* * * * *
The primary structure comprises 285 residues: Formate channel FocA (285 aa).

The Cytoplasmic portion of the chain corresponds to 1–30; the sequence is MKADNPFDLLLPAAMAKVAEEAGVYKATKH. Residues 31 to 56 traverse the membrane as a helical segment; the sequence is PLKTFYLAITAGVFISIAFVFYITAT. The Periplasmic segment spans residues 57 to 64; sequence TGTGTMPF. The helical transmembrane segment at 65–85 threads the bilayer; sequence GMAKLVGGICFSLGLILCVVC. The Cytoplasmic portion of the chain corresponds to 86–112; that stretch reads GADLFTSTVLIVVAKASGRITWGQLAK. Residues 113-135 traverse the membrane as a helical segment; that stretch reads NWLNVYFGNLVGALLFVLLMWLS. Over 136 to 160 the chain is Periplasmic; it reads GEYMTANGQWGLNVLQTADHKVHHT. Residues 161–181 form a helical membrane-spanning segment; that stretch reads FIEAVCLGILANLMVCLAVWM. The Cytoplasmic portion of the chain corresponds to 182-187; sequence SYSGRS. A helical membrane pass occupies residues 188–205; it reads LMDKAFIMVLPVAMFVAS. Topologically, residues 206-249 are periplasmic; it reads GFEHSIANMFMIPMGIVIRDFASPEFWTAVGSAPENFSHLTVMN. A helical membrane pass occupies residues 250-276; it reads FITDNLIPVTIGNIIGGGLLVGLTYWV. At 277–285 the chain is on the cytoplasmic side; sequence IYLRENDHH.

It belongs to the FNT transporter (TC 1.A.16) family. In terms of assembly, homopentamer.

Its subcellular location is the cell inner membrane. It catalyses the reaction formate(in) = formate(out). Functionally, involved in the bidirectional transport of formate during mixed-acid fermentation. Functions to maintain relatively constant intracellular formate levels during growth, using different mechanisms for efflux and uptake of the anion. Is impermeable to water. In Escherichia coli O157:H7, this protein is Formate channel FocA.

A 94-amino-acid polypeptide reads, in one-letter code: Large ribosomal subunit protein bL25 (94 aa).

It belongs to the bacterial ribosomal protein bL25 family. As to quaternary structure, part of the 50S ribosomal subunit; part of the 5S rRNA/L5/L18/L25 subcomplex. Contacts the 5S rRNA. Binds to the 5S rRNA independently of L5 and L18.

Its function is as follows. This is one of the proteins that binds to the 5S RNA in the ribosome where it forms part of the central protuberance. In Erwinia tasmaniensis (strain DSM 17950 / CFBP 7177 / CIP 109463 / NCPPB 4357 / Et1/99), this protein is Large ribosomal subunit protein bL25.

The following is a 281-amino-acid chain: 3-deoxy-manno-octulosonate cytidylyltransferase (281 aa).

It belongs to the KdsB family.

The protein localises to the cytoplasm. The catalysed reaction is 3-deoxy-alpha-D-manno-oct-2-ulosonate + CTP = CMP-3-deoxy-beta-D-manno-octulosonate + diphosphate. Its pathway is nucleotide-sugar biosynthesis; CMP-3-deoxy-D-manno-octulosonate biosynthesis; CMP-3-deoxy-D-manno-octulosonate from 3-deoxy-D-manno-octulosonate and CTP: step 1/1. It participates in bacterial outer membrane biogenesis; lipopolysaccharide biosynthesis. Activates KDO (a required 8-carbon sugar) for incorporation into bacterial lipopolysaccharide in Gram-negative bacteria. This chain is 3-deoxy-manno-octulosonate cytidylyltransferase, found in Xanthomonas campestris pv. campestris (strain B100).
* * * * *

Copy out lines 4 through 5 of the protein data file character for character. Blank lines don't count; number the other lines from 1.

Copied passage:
Its subcellular location is the cell inner membrane. It catalyses the reaction formate(in) = formate(out). Functionally, involved in the bidirectional transport of formate during mixed-acid fermentation. Functions to maintain relatively constant intracellular formate levels during growth, using different mechanisms for efflux and uptake of the anion. Is impermeable to water. In Escherichia coli O157:H7, this protein is Formate channel FocA.

A 94-amino-acid polypeptide reads, in one-letter code: Large ribosomal subunit protein bL25 (94 aa).